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Opinion: Why I choose the GTX 1080 over Vega 64 – pros and cons of both


As far as PC hardware goes, things change really quickly. We have seen the generational boost in performance Nvidia had back in 2016 which basically ushered in the “4K” revolution. As for AMD, their strategy as of late has been to keep up with Nvidia in the GPU department with both Polaris and Pascal, from the mid end to the high end respectively.

Why I chose the GTX 1080 over the VEGA 64 or even the 56 is a little different to describe, but let’s dig into it.

How the VEGA 64 is the better option over GTX 1080


The biggest reason why VEGA 64 could have been the GPU I went for instead of the 1080 was because of its raw performance and the general improvements in terms of gaming performance AMD cards have over the months after release, basically increasing the performance up to 20%. This means that while the graphics card will not be the best deal for gaming now, it will be in the coming months.

Secondly, for creative professionals who rely on the number crunching abilities of the 64, the card is perfect for their needs. Premier, CAD and even mining among other things will be much faster on the 64 compared to the 1080.

HBM 2 is probably the best feature here; while it’s an “overkill” technology right now, when it comes to games and most programs, it is something which will be best utilized in the future as more programs and games will utilize this High-Bandwidth Memory.

Because of asynchronous compute and things like Packed Math etc. Direct X 12 game titles along with upcoming compatible games will receive additional boost in FPS over the coming months. The performance will keep getting better as the driver receives more support and keeps improving.

Why the GTX 1080 is a better option over Vega 64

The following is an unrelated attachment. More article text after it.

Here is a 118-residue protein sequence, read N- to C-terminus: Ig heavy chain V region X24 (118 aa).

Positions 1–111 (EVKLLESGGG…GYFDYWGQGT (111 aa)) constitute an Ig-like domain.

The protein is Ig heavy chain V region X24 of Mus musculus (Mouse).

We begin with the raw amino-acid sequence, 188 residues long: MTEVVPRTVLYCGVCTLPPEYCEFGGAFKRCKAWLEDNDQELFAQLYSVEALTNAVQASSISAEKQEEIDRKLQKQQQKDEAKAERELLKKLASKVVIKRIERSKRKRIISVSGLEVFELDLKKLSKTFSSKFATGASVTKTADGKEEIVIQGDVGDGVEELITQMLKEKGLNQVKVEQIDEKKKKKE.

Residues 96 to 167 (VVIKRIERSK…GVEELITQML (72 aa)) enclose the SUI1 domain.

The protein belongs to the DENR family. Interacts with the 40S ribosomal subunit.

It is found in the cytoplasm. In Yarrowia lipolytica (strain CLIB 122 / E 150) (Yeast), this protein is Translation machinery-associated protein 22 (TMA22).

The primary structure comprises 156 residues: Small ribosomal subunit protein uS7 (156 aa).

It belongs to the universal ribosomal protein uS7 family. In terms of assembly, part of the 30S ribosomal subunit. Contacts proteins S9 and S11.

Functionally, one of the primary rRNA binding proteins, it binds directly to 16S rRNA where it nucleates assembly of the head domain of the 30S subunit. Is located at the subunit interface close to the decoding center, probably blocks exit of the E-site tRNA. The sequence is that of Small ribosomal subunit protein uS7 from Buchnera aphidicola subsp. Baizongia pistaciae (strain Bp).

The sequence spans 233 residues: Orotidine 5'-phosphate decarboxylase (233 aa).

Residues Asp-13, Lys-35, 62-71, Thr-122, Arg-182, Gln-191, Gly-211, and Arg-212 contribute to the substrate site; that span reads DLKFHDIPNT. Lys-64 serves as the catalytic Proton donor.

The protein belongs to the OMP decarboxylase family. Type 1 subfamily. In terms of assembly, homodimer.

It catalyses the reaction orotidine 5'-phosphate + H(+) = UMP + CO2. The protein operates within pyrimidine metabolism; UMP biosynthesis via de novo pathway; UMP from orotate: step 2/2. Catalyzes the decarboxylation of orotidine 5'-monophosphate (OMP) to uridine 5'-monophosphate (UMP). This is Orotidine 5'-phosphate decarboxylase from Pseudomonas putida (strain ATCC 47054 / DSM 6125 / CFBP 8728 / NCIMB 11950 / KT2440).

Right now, GTX 1080 is fully optimized and is an integral part of the high-end gaming community. The product is made for gaming and it likes to show it; while it does have weak raw performance, the driver support by Nvidia has definitely made it an optimized product perfect for people who don’t want to wait for updates in order to enjoy their games. It essentially has a better “out of the box” experience currently.

The power requirement under load is much less, sipping power at around 300 – 320 watts under load, and that is for the FE or founder’s edition card as compared to the up to 450 Watts for the Frontier Edition RX 64; as for the thermals, while they aren’t significantly better than AMD’s FE or Frontier Edition RX 64, they are close.


Right now, you can get a GTX 1080 from $500 to $580 for an aftermarket model. While the prices are slightly inflated as of now for both AMD and NVIDIA, the situation is way better for the green side when compared to the red.

Gaming performance of the card is better as of now in DX11 titles but it still lacks in DX 12 titles. It isn’t much of a loss as we will not truly see the market shift towards DX12 until Volta (Nvidia’s next generation graphics cards which supposedly have asynchronous compute capabilities).

Neutral Points for both GTX 1080 and RX 64

As mentioned before, the market price inflation is bad for the community but not necessarily for AMD itself. Their new HBM 2 memory is difficult and expensive to manufacture, thus leading to low stocks and inflated prices. Miners are another problem which are further reducing the stock and not letting the average Joe interested in gaming or professional work get the card or making them to pay up to $800 for the card.

New stock for Vega 64 won’t be out until October, but you shouldn’t count your chickens before they hatch as the price will still be inflated to above the $599 MSRP for the RX 64 and miners who got their hands on the initial stock will have already made their money back from mining and will be looking to get more cards.

As for the GTX 1080, we will probably see it losing to the 64 in the next 4 to 5 months but in around 10 months, VOLTA will be coming out which will make 64’s victory short lived.

The gaming performance over the next 5 months will not improve enough to make the 64 a winner all around, while the improvements will make it better performing than the GTX 1080 on average, the power consumption will be a problem (not a big one, but still an issue).


The reason why I chose the GTX 1080 over the 64 is considering the power requirements, the game performance and the availability. While there is no doubt that the 64 will be a better “future proof” option, it is not currently (and not for the next 5 – 6 months) the best option to go for.

Kathrine William